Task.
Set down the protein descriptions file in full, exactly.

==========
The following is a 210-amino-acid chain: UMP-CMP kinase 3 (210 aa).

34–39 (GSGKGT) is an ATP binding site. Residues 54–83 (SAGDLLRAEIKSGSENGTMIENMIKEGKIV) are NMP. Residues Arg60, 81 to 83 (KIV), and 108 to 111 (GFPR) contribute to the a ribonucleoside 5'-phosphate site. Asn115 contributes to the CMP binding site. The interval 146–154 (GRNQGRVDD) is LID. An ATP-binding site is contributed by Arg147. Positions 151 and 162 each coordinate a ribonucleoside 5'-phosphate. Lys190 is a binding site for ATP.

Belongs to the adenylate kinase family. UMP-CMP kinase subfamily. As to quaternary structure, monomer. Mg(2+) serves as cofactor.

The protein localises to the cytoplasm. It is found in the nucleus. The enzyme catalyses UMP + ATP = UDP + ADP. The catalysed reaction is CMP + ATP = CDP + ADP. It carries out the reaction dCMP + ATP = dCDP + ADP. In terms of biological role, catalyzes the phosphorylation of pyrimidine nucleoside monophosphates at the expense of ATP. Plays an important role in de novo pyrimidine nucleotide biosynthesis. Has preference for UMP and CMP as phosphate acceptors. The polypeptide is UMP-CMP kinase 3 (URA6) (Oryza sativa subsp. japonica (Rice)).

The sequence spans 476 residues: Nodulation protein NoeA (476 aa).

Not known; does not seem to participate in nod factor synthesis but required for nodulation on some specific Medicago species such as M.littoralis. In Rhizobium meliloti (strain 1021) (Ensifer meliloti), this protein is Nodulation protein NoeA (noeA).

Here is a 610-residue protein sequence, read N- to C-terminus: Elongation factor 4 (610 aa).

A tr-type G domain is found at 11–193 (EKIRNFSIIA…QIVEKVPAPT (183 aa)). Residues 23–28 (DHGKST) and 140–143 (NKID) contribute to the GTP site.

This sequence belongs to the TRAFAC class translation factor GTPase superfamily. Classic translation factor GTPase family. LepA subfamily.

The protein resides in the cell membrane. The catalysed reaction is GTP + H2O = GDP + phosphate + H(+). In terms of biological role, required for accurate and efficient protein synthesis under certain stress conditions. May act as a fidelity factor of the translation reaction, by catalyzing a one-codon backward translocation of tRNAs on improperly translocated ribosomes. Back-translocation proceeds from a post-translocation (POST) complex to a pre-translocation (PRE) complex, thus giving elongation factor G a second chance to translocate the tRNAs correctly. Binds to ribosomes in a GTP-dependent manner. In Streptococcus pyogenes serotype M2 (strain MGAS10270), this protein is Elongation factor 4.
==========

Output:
The following is a 210-amino-acid chain: UMP-CMP kinase 3 (210 aa).

34–39 (GSGKGT) is an ATP binding site. Residues 54–83 (SAGDLLRAEIKSGSENGTMIENMIKEGKIV) are NMP. Residues Arg60, 81 to 83 (KIV), and 108 to 111 (GFPR) contribute to the a ribonucleoside 5'-phosphate site. Asn115 contributes to the CMP binding site. The interval 146–154 (GRNQGRVDD) is LID. An ATP-binding site is contributed by Arg147. Positions 151 and 162 each coordinate a ribonucleoside 5'-phosphate. Lys190 is a binding site for ATP.

Belongs to the adenylate kinase family. UMP-CMP kinase subfamily. As to quaternary structure, monomer. Mg(2+) serves as cofactor.

The protein localises to the cytoplasm. It is found in the nucleus. The enzyme catalyses UMP + ATP = UDP + ADP. The catalysed reaction is CMP + ATP = CDP + ADP. It carries out the reaction dCMP + ATP = dCDP + ADP. In terms of biological role, catalyzes the phosphorylation of pyrimidine nucleoside monophosphates at the expense of ATP. Plays an important role in de novo pyrimidine nucleotide biosynthesis. Has preference for UMP and CMP as phosphate acceptors. The polypeptide is UMP-CMP kinase 3 (URA6) (Oryza sativa subsp. japonica (Rice)).

The sequence spans 476 residues: Nodulation protein NoeA (476 aa).

Not known; does not seem to participate in nod factor synthesis but required for nodulation on some specific Medicago species such as M.littoralis. In Rhizobium meliloti (strain 1021) (Ensifer meliloti), this protein is Nodulation protein NoeA (noeA).

Here is a 610-residue protein sequence, read N- to C-terminus: Elongation factor 4 (610 aa).

A tr-type G domain is found at 11–193 (EKIRNFSIIA…QIVEKVPAPT (183 aa)). Residues 23–28 (DHGKST) and 140–143 (NKID) contribute to the GTP site.

This sequence belongs to the TRAFAC class translation factor GTPase superfamily. Classic translation factor GTPase family. LepA subfamily.

The protein resides in the cell membrane. The catalysed reaction is GTP + H2O = GDP + phosphate + H(+). In terms of biological role, required for accurate and efficient protein synthesis under certain stress conditions. May act as a fidelity factor of the translation reaction, by catalyzing a one-codon backward translocation of tRNAs on improperly translocated ribosomes. Back-translocation proceeds from a post-translocation (POST) complex to a pre-translocation (PRE) complex, thus giving elongation factor G a second chance to translocate the tRNAs correctly. Binds to ribosomes in a GTP-dependent manner. In Streptococcus pyogenes serotype M2 (strain MGAS10270), this protein is Elongation factor 4.